Now that Cisco Systems has killed off its ATM switch for the core of enterprise and service provider WANs, the company's plans for this segment of the market are unclear. Cisco is banking on increased sales of WAN switching gear to enterprises and service providers to drive the company's growth.
But recent news that Cisco discontinued development of its core WAN switch and delayed another enterprise switch for a year indicates that success for Cisco in this market may be more challenging than expected.
Analysts, competitors and other Cisco watchers say the company's long-term WAN switching strategy for enterprises and service providers is still unfocused three years after Cisco's $4 billion acquisition of StrataCom.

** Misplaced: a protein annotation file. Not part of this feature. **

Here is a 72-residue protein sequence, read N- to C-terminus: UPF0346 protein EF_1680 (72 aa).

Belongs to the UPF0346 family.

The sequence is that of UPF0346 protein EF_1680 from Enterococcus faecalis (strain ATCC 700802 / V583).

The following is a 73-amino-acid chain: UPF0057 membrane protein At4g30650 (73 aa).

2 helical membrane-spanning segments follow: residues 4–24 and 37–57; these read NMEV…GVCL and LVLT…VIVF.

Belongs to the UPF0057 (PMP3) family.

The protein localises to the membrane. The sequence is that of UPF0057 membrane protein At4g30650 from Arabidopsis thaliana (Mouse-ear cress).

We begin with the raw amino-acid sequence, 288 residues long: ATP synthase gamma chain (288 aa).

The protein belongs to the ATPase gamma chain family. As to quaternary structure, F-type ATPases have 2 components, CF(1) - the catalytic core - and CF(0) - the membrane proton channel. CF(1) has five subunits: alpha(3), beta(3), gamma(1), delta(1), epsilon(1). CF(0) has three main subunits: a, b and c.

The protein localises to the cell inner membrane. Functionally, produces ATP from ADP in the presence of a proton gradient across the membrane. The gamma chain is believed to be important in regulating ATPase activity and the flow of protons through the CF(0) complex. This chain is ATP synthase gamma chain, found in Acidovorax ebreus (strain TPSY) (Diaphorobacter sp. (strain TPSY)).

They say Cisco has shipped only one new WAN switching platform since it acquired StrataCom - the MGX 8850 IP/ATM edge switch, which is shipping in limited volume.
The death of the 20Gbps TGX 8750 seems to leave Cisco without a core IP/ATM WAN switch to challenge offerings from Ascend, Newbridge and Nortel and with a gaping hole in its "end-to-end" voice/data system story.
From a short-term revenue standpoint, that may not be disastrous because Cisco has said in the past that the revenue potential at the edge of the network is 15 times that of the core.
But longer term, a lack of presence in the core may mean a lack of customer lock-in and the additional hardware and software revenue that comes with it.